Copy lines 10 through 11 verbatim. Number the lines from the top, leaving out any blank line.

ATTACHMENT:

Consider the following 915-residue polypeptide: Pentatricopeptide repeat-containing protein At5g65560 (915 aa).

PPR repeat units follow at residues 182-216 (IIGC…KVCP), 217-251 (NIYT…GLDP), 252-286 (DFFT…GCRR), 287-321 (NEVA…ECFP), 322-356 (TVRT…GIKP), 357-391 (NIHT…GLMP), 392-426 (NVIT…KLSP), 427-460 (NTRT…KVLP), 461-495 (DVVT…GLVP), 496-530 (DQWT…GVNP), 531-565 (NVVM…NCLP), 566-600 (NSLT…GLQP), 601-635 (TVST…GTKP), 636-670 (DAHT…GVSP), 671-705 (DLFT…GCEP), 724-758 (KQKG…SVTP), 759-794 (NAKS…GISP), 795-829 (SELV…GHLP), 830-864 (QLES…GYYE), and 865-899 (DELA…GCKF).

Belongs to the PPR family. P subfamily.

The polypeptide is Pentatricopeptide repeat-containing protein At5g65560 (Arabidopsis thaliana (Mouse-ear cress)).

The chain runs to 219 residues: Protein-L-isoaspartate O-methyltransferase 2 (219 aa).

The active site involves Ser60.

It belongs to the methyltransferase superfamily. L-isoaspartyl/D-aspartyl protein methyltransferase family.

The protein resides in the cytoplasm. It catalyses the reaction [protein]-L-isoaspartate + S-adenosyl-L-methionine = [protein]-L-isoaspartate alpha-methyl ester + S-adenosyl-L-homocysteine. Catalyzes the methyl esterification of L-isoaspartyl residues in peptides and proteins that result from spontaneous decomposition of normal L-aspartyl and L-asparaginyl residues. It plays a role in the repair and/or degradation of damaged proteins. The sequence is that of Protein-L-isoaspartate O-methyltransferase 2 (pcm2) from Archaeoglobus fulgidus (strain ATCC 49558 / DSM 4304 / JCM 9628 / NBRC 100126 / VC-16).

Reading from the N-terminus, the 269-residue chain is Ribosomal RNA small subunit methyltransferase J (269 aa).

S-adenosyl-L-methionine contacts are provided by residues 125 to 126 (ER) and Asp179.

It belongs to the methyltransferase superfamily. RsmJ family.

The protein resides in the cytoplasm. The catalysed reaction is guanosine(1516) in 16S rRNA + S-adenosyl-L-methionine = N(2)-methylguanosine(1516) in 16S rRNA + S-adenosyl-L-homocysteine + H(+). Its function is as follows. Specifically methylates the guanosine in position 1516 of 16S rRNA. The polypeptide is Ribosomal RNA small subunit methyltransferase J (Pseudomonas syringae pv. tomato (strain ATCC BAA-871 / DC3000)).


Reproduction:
S-adenosyl-L-methionine contacts are provided by residues 125 to 126 (ER) and Asp179.

It belongs to the methyltransferase superfamily. RsmJ family.